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Need some help with clearing my debt

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    Need some help with clearing my debt

    Just a little background about me:

    I'm 26 and currently employed fulltime and make good money for someone my age. I'm currently carrying CC debt of about $3,300.00 at a rate of 12% and 18%, student loan of $6,200.00 at a rate of 5%. I contribute to my RSP plan at work and get the full match on 4% and am also enrolled in the stock option. I also have an individual RSP that I contribute to through ING Direct (which is only at 2%). Very little savings including EF (think mid three figures)

    Now, my plan of attack is this : pay down the CC with the 18% interest and get that out of the way, then tackle the other CC debt (at 12%). I'm doing the minimum on my student loan since the interest is so low. I'm also currently putting away $100 to my RSP through ING but I think I should stop that and fund my EF instead. Since I am already contributing to RSP through work.

    Anything else I should be doing that I'm not? Any advice would help greatly.

    Thank you!

    #2
    Wow, I think you have come up with a great plan.

    An emergency fund is very important. If I understand you correct, you will keep contributing to the RSP at work. That is a great idea because of the match and the fact that stock prices are at record lows. At your age, time is on your side for those shares to increase in value.

    How long do you think you can pay these debts off? I think you have ordered them correctly.
    My other blog is Your Organized Friend.

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      #3
      I'm well on my way into paying my CC debt. I'm planning on using my "extra" paycheck this month (get paid 3x this month) to my 18% CC debt, at that point I should be at around 2K in CC debt. The remainder should take me 2 months or so to pay off.. I'm realy putting myself on a budget and tracking all my expenses, which takes work, but it really helps me out to see where my money is going.

      A goal of mine is to start saving for a downpayment, so once I get all the CC debt out of the way, I'm going to save towards that, an EF and pay a little more on my student loan.

      Thanks for your help, it's always nice to get another perspective

      Comment


        #4
        I think you've got a good plan to start with--definitely get the CC's paid off ASAP, which will help your plan significantly. For now, I would focus primarily on the EF, but also don't totally abandon the personal retirement plan (is it a Roth?). If you only have $100/mo to split between the EF and retirement, I would send $75 to EF, $25 to retirement. Try to reduce your expenses so you can start saving more, I'd say 3:1 ratio of EF:retirement. Once your EF is about 3 months' worth of expenses, move the ratio down to 2:1. Once the EF is 6 months' worth, make the ratio 1:1. Since you're wanting to save a downpayment, maybe start separate account, and start building that one up once your EF is up to 6 months. That way you get your EF built up to where it needs to be, but are still contributing to your retirement plan.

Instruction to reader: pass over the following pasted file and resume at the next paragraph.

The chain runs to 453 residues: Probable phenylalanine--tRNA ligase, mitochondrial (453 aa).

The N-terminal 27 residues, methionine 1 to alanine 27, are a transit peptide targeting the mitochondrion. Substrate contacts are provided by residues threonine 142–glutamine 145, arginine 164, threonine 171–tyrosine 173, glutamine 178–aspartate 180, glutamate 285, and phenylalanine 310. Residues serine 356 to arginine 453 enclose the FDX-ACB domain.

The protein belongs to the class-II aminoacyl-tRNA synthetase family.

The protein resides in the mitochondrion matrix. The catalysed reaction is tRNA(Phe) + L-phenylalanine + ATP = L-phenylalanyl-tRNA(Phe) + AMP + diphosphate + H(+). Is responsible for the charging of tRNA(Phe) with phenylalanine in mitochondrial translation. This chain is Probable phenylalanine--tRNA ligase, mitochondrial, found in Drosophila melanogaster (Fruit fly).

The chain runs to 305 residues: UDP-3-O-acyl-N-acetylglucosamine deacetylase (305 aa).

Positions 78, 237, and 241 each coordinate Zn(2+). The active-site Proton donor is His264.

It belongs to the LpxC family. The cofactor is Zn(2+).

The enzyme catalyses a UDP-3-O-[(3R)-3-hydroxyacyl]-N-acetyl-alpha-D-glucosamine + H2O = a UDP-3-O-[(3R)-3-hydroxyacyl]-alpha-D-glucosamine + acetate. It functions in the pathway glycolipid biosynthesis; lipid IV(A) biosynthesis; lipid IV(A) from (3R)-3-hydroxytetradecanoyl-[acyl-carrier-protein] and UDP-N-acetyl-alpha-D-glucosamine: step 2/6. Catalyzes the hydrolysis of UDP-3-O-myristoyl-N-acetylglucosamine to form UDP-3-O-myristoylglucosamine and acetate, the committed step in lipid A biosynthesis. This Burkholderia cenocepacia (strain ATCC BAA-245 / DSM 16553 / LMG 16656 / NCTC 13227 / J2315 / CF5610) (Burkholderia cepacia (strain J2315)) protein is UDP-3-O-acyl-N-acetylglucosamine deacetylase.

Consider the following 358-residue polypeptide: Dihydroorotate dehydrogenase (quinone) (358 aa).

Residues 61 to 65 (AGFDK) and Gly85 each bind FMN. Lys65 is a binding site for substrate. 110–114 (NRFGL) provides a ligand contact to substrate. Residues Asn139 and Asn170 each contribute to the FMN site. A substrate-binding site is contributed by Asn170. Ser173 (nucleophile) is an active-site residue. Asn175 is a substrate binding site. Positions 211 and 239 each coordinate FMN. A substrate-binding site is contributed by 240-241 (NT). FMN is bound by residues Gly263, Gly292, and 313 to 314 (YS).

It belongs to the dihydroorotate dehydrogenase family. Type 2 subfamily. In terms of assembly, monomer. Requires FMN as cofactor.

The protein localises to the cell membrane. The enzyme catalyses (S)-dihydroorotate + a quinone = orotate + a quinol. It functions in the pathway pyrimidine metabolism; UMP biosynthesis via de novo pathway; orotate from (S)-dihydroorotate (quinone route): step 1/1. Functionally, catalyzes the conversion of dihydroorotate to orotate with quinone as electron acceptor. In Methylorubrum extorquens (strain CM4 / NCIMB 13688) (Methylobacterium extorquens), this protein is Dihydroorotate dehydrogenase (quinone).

Also, once you pay off all of your debts, make sure to roll those monthly payments into your savings plan.
        Last edited by kork13; 03-22-2009, 08:12 AM.
        "Praestantia per minutus" ... "Acta non verba"

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          #5
          I agree you've got a great plan-you're way ahead of where I was when I joined this forum recently in a desperate search for help on how to reduce my debt. You mentioned you're thoroughly tracking your expenses but in case you haven't already found a way of keeping track of your debt payoff status, here are two of the best tools this forum introduced me to:

          Debt Reduction Calculator:

          Free Debt Reduction Calculator for Excel

          DueMinder (similar to calculator above but online so you can access it from anywhere):

          DueMinder.com

          These have really given me a roadmap to what my path to debt freedom looks like. They are a great supplement to any budget. Best of luck!

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            #6
            thats not a bad plan at all, dpet usually starts getting stressfull when ur past the 10k mark

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              #7
              sounds good to me.

              I'd like to suggest that money in the bank will give you more confidence and encouragement from the start. So is there any chance that you can put a small amount for emergency fund and/or long term savings, while you are paying up the 18% credit card debt?

              For consideration

              Comment


                #8
                Originally posted by ukey View Post
                sounds good to me.

                I'd like to suggest that money in the bank will give you more confidence and encouragement from the start. So is there any chance that you can put a small amount for emergency fund and/or long term savings, while you are paying up the 18% credit card debt?

                For consideration
                Yes i am also agreed with u. Bank is a safer option.

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